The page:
Is social media getting too much blame when things go wrong?
Elections. The Arab Spring. Racism. Populism. Rumours, vile as they come. Hatred towards ‘the other’.
Social media is now routinely identified as the key driver of almost everything. And its influence is not just seen to throw up negative tsunamis. Book sales, charity fundraisers, GoFundMe campaigns, missing person notifications, traffic reports, solidarity with cities that have suffered violence. All of these too are driven by social media, which allows strangers to virtually connect and join in useful and responsible community endeavours.
And yet social media is getting an increasingly bad rap.
On Tuesday, November 27, regulators from nine countries met in London to grill a Facebook official about the company’s mounting problems with misinformation, user privacy, and posts that have hate speech and might incite real-world violence.
The Washington Post’s technology policy reporter Tony Romm says the odds are “fairly high” that governments everywhere “except the United States” will follow through on their threats to regulate Facebook.
Consider the declaration issued by the legislators at the end of the London hearing. It said the lawmakers have an “urgent and critical priority … to ensure that the fundamental rights and safeguards of their citizens are not violated or undermined by the unchecked march of technology.”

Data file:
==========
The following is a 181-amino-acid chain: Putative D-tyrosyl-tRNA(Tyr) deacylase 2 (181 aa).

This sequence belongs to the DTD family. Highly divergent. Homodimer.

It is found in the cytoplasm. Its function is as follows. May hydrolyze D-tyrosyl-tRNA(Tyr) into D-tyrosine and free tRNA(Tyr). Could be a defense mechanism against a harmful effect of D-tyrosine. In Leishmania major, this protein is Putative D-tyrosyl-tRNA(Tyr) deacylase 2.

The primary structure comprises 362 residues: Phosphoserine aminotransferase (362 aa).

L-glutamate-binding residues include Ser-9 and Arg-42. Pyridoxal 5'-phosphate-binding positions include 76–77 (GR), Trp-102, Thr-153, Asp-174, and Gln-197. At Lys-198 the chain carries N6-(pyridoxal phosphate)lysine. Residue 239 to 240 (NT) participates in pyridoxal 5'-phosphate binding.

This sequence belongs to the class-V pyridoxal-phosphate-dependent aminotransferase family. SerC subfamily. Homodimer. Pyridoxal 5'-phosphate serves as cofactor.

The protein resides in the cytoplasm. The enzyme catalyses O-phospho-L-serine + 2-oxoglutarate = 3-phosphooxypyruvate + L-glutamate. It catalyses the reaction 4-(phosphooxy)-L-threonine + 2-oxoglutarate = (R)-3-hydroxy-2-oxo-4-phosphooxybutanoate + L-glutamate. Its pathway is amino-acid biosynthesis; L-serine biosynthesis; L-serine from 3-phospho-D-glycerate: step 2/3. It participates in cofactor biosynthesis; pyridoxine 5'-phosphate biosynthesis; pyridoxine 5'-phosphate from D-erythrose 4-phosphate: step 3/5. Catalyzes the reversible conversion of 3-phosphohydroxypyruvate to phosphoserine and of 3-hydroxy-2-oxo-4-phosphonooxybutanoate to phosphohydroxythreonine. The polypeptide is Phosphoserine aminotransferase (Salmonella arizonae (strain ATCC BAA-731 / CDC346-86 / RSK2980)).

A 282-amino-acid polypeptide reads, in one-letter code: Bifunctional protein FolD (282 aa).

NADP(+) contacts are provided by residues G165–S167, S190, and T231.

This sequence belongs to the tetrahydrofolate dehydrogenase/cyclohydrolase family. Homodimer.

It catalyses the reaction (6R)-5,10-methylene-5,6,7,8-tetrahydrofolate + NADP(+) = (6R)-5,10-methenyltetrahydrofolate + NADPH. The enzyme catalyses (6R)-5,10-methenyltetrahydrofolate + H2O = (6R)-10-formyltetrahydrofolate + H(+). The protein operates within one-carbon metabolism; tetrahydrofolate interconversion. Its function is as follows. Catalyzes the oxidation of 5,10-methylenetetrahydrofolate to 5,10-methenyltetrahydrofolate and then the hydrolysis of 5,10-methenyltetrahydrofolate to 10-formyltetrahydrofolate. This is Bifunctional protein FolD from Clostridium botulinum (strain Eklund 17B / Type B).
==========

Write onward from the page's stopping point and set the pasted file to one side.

The traditional media seems to think it’s time.
The New York Times recently editorialised about “the new radicalization of the internet”. Noting that jihadists and right-wing extremists use remarkably similar social media strategies, the paper lamented the fact that violent extremism is “made possible through the internet.”
Is this really true?
Well, it’s available and easy to get on. And it’s right to say, as the NYT does, that social media’s “fundamental design…rewards loyalty to one’s own group, providing a dopamine rush of engagement that fuels platforms like Facebook and YouTube, as well as more obscure sites like Gab or Voat.” If a particular group discusses toxic ideas, it’s pretty likely new, slightly less ideologically committed members are more likely to be radicalised than before they got on to that social media platform. As the NYT says, “radicalization might start with casual conversations among video gamers” and racist slurs may change to an appetite for “overt white supremacist propaganda”. And so it goes on.
That is true enough.
What’s false is the notion that social media is driving everything.
Perhaps it’s simply providing a platform for, and exposing something that already exists.